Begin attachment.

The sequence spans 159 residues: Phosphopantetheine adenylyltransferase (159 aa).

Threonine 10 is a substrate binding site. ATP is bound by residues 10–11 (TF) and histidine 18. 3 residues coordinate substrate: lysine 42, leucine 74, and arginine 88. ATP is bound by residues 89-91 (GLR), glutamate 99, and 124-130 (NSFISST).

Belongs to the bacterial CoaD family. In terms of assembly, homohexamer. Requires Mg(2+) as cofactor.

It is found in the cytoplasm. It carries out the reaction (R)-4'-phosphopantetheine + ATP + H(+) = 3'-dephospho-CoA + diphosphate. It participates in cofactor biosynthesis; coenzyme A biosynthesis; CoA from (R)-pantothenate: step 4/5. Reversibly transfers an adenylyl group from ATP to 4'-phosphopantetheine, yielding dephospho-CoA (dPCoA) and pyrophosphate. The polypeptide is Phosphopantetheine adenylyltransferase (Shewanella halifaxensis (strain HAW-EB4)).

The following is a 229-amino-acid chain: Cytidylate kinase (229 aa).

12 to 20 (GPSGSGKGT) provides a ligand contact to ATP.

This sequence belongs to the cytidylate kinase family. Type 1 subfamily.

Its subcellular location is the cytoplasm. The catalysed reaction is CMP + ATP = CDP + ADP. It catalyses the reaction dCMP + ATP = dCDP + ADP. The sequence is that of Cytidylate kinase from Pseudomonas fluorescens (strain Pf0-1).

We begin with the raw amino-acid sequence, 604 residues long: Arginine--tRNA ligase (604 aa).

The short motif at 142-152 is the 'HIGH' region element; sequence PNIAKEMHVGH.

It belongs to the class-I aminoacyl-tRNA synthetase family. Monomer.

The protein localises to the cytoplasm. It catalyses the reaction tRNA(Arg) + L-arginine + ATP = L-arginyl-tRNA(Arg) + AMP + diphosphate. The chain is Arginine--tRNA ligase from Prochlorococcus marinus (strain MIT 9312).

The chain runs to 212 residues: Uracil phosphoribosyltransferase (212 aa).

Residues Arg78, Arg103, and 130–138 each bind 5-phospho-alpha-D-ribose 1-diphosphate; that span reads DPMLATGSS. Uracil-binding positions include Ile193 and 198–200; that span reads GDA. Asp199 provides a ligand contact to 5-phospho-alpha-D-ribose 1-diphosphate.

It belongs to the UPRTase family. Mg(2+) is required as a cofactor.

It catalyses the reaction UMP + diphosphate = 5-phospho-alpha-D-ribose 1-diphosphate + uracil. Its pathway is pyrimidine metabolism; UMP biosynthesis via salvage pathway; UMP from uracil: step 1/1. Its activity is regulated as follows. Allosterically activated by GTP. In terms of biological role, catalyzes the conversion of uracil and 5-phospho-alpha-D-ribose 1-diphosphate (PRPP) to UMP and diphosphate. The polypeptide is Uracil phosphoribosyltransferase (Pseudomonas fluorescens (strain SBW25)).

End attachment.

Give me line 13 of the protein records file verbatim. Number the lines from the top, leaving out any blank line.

The chain runs to 212 residues: Uracil phosphoribosyltransferase (212 aa).